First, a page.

Feeling the towel being pulled away, I sprinted towards the next yard. As I climbed up a ladder I looked back and saw Karla looking at me, disappointed that I did not want to play.

"Some other time," I said, apologetically, as if having upset a child. She looked at me, snorted, and started tossing my towel around, proud of her trophy.

I carefully climbed down into the Landers' yard. Something was wrong; the potheads were awake. Rushing over to their in-ground pool, I quietly lowered myself into the water. I moved closer to the house, keeping my head just above the water line, and listened.

While I did not know the Jim and Jan Morton very well, their preference in substances suggested (at least to me) they would not be offended to find a nude woman in their swimming pool. Yet, going by the clichés I was raised to believe, I worried they might see me as someone with whom to live out their wildest fantasies.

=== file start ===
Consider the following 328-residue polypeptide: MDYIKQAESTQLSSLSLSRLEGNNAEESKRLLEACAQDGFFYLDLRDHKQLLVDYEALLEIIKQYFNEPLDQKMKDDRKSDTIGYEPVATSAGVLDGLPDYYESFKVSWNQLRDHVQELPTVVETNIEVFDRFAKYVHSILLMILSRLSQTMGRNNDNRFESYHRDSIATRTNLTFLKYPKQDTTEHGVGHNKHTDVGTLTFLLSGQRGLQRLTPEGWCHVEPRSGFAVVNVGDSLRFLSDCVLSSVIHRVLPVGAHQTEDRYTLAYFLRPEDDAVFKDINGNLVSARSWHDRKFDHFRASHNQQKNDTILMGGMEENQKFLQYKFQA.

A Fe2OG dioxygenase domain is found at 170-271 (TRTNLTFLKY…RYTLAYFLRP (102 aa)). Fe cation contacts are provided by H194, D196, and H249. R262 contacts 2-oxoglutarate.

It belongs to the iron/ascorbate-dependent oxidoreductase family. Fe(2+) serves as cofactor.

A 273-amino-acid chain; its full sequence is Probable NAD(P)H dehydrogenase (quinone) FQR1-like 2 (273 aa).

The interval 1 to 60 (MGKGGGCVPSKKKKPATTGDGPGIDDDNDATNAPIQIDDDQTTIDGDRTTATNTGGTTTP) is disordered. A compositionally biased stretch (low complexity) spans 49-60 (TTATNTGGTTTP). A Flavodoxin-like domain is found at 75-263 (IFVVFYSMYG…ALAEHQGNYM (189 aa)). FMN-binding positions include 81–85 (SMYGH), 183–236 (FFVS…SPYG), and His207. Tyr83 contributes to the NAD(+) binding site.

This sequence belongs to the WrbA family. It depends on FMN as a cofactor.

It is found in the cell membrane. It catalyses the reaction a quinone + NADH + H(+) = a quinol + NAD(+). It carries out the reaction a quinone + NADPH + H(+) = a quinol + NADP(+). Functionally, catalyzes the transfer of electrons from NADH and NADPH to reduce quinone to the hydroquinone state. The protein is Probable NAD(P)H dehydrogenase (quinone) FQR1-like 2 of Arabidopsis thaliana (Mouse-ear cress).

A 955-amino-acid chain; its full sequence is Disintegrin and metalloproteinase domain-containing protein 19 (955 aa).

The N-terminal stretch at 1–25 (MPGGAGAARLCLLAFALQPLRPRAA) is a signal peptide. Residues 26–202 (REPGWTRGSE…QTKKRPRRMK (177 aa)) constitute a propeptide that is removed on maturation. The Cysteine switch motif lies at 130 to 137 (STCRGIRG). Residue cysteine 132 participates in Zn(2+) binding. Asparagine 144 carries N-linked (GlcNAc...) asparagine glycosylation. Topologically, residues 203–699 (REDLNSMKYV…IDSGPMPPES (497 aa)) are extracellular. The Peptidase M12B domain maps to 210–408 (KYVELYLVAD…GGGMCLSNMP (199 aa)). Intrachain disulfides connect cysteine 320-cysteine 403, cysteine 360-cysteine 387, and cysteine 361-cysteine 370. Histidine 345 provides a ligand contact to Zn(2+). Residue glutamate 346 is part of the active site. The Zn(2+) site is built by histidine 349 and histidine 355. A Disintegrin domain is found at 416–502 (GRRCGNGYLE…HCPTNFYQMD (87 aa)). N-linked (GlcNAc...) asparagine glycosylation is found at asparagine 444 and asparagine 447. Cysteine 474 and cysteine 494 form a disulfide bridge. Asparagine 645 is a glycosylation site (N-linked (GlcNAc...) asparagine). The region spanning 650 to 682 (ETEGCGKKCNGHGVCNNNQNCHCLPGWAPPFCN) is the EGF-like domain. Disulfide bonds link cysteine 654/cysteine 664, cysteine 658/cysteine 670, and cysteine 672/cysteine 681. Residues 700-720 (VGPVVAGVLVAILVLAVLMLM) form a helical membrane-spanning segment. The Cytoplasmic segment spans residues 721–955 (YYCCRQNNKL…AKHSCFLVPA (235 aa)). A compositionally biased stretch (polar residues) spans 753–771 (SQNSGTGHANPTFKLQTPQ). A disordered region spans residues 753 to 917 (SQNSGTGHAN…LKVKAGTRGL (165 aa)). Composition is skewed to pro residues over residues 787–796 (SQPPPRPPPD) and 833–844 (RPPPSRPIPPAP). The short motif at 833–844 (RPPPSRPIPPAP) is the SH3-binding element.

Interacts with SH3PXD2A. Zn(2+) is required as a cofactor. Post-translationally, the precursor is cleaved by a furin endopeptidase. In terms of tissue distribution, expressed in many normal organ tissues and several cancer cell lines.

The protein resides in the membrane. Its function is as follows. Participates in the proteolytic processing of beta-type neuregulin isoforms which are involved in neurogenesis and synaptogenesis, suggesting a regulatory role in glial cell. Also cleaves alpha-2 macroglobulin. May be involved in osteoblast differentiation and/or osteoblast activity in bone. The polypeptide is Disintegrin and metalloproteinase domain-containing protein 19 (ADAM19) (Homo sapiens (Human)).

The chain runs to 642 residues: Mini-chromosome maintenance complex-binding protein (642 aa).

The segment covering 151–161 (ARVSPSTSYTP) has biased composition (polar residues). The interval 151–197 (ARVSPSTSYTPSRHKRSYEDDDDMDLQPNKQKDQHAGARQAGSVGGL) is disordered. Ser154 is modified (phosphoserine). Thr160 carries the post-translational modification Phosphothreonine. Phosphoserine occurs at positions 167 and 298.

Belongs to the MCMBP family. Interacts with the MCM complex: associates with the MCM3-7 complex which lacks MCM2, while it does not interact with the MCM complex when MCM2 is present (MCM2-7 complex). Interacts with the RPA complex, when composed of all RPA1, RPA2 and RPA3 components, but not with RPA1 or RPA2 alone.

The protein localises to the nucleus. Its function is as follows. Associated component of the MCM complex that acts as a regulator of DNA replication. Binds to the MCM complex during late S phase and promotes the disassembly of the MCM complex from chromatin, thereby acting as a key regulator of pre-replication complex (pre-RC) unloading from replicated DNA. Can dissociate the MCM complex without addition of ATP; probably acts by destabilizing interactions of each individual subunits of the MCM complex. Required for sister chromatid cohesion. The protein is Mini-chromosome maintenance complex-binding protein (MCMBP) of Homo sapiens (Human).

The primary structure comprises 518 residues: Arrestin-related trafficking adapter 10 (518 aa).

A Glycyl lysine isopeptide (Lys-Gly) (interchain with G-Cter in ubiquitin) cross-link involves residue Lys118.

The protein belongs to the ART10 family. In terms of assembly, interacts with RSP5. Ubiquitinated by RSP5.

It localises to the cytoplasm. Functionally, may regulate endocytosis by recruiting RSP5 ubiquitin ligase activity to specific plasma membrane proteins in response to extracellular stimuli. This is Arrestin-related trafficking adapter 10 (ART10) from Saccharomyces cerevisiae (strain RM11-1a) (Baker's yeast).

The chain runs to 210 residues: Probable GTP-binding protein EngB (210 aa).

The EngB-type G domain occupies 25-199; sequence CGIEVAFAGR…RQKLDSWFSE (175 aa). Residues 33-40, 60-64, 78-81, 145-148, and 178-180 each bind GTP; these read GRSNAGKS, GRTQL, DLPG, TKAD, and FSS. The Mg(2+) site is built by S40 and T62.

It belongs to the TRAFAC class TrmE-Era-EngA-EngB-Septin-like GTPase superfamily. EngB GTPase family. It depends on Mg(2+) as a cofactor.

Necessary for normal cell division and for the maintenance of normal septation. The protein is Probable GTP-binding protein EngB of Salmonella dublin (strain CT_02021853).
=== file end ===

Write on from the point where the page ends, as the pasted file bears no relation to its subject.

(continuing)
I remained mostly submerged.

It turned out there was only one of them awake. He or she was using the microwave oven, and apparently returned to bed once finished snacking.

I cautiously stepped from the pool, ready to dive back in at the slightest hint of being caught. One minute passed, then two, and only after three minutes did I feel safe enough to resume my trip home.

The picnic table was a good twelve feet from end to end. I lifted an end, pivoting it to come flush with the wall. Then I found an insulated cooler larger than some office refrigerators. I lugged it over to the table and sat it on top, butting it up against the wall.